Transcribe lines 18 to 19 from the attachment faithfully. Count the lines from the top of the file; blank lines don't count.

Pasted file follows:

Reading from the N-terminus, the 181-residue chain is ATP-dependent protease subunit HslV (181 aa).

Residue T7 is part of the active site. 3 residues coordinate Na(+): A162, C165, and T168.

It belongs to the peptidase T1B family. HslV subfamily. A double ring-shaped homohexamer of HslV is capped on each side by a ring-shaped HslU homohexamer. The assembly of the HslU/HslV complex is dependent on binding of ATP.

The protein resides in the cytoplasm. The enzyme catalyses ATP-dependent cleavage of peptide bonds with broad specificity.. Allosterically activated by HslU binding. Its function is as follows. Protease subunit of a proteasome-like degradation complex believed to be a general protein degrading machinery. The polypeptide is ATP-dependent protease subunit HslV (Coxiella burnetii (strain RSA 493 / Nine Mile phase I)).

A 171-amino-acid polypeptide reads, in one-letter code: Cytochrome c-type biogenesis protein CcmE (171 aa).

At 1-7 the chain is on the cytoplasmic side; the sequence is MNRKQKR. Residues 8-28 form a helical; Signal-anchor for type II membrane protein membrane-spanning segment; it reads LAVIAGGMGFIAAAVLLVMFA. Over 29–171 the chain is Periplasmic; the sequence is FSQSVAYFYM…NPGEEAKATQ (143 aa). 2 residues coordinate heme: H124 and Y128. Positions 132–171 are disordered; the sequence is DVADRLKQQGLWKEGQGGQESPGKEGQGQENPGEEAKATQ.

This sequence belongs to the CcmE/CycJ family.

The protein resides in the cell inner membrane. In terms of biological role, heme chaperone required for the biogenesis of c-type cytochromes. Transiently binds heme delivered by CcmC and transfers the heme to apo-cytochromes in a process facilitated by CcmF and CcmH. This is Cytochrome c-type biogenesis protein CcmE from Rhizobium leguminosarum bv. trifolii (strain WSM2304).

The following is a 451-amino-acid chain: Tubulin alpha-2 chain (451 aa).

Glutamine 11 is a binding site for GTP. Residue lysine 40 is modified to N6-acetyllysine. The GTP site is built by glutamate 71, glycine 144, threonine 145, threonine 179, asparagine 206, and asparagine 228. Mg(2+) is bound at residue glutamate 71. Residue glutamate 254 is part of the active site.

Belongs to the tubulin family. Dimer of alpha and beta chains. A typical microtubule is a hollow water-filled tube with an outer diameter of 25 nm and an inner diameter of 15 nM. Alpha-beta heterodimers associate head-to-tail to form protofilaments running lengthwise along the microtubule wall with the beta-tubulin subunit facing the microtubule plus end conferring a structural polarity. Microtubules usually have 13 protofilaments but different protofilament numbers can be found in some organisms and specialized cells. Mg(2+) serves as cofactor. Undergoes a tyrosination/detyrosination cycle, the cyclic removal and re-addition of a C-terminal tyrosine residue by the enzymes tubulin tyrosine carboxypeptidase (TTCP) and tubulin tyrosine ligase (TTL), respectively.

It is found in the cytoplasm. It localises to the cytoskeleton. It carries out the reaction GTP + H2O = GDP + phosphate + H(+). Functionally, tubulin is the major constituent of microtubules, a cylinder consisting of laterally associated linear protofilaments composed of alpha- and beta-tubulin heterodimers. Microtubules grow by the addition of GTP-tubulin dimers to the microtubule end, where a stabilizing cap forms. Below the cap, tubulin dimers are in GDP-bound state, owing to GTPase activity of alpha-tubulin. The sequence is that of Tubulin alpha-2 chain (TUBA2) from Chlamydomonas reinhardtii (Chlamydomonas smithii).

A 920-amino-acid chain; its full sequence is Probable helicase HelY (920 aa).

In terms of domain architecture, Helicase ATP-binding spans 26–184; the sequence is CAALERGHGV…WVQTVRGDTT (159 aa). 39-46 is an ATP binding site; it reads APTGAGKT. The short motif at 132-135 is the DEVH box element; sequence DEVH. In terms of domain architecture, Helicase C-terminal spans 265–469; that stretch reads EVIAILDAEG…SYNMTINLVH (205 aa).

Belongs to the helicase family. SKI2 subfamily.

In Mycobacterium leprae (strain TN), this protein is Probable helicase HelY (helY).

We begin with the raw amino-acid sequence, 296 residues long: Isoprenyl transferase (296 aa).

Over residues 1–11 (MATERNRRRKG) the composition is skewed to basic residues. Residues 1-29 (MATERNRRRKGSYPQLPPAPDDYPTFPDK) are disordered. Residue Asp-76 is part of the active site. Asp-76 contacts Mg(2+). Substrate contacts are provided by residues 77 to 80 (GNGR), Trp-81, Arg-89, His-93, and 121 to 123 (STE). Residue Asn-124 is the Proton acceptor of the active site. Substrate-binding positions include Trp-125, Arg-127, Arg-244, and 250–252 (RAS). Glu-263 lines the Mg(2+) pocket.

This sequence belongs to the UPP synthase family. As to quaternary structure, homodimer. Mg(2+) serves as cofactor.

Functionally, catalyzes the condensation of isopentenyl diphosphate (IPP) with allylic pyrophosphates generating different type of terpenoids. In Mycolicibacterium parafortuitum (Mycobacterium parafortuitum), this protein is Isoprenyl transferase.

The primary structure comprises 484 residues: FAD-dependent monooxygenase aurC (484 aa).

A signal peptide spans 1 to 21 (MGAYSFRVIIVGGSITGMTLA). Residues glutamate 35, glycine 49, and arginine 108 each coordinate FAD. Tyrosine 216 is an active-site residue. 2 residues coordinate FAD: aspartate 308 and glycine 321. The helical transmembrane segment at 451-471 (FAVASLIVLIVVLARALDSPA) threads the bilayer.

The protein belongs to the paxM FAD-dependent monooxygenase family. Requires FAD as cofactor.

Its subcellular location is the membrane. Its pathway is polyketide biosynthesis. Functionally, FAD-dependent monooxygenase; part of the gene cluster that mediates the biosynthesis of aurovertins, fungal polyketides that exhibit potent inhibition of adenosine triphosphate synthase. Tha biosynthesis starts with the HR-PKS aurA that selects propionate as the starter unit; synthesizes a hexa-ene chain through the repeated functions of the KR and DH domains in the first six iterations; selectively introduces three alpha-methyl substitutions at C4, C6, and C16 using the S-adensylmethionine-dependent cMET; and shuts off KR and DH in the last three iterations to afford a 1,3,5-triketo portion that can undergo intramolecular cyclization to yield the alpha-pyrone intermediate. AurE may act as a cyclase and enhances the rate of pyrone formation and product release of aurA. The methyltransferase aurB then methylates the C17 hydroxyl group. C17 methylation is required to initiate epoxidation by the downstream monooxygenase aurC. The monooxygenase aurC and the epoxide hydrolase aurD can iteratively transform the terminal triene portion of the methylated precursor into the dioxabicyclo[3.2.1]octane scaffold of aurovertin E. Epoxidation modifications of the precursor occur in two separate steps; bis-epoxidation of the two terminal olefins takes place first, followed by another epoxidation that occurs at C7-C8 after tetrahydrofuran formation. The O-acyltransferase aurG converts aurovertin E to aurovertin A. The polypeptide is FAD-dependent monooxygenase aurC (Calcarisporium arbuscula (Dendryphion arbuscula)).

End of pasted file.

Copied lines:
Over residues 1–11 (MATERNRRRKG) the composition is skewed to basic residues. Residues 1-29 (MATERNRRRKGSYPQLPPAPDDYPTFPDK) are disordered. Residue Asp-76 is part of the active site. Asp-76 contacts Mg(2+). Substrate contacts are provided by residues 77 to 80 (GNGR), Trp-81, Arg-89, His-93, and 121 to 123 (STE). Residue Asn-124 is the Proton acceptor of the active site. Substrate-binding positions include Trp-125, Arg-127, Arg-244, and 250–252 (RAS). Glu-263 lines the Mg(2+) pocket.

This sequence belongs to the UPP synthase family. As to quaternary structure, homodimer. Mg(2+) serves as cofactor.